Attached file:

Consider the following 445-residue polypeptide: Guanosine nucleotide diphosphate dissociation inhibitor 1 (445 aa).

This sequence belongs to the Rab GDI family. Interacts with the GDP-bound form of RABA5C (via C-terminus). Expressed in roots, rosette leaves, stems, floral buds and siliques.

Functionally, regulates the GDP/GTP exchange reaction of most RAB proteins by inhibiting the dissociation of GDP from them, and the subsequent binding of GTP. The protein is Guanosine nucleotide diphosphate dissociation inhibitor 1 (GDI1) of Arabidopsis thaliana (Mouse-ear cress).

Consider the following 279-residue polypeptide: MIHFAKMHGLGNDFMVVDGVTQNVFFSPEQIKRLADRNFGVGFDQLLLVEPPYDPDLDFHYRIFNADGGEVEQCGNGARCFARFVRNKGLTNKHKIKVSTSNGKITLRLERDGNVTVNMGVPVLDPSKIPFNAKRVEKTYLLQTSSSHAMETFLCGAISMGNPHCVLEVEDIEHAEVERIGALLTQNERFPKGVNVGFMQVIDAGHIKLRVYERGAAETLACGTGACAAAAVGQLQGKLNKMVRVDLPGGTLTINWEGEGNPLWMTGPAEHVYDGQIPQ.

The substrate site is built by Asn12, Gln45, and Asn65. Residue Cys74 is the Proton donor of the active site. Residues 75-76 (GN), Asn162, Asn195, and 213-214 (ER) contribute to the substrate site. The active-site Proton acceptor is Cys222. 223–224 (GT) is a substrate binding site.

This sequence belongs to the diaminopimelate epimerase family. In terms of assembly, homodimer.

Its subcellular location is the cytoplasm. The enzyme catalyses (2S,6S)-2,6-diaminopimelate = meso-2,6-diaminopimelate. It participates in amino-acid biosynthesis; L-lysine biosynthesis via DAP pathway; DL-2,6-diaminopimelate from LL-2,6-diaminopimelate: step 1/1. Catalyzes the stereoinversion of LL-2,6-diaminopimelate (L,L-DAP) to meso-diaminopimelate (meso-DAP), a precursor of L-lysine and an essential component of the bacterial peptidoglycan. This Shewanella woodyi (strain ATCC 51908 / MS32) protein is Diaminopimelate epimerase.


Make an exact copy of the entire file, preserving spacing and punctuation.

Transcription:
Consider the following 445-residue polypeptide: Guanosine nucleotide diphosphate dissociation inhibitor 1 (445 aa).

This sequence belongs to the Rab GDI family. Interacts with the GDP-bound form of RABA5C (via C-terminus). Expressed in roots, rosette leaves, stems, floral buds and siliques.

Functionally, regulates the GDP/GTP exchange reaction of most RAB proteins by inhibiting the dissociation of GDP from them, and the subsequent binding of GTP. The protein is Guanosine nucleotide diphosphate dissociation inhibitor 1 (GDI1) of Arabidopsis thaliana (Mouse-ear cress).

Consider the following 279-residue polypeptide: MIHFAKMHGLGNDFMVVDGVTQNVFFSPEQIKRLADRNFGVGFDQLLLVEPPYDPDLDFHYRIFNADGGEVEQCGNGARCFARFVRNKGLTNKHKIKVSTSNGKITLRLERDGNVTVNMGVPVLDPSKIPFNAKRVEKTYLLQTSSSHAMETFLCGAISMGNPHCVLEVEDIEHAEVERIGALLTQNERFPKGVNVGFMQVIDAGHIKLRVYERGAAETLACGTGACAAAAVGQLQGKLNKMVRVDLPGGTLTINWEGEGNPLWMTGPAEHVYDGQIPQ.

The substrate site is built by Asn12, Gln45, and Asn65. Residue Cys74 is the Proton donor of the active site. Residues 75-76 (GN), Asn162, Asn195, and 213-214 (ER) contribute to the substrate site. The active-site Proton acceptor is Cys222. 223–224 (GT) is a substrate binding site.

This sequence belongs to the diaminopimelate epimerase family. In terms of assembly, homodimer.

Its subcellular location is the cytoplasm. The enzyme catalyses (2S,6S)-2,6-diaminopimelate = meso-2,6-diaminopimelate. It participates in amino-acid biosynthesis; L-lysine biosynthesis via DAP pathway; DL-2,6-diaminopimelate from LL-2,6-diaminopimelate: step 1/1. Catalyzes the stereoinversion of LL-2,6-diaminopimelate (L,L-DAP) to meso-diaminopimelate (meso-DAP), a precursor of L-lysine and an essential component of the bacterial peptidoglycan. This Shewanella woodyi (strain ATCC 51908 / MS32) protein is Diaminopimelate epimerase.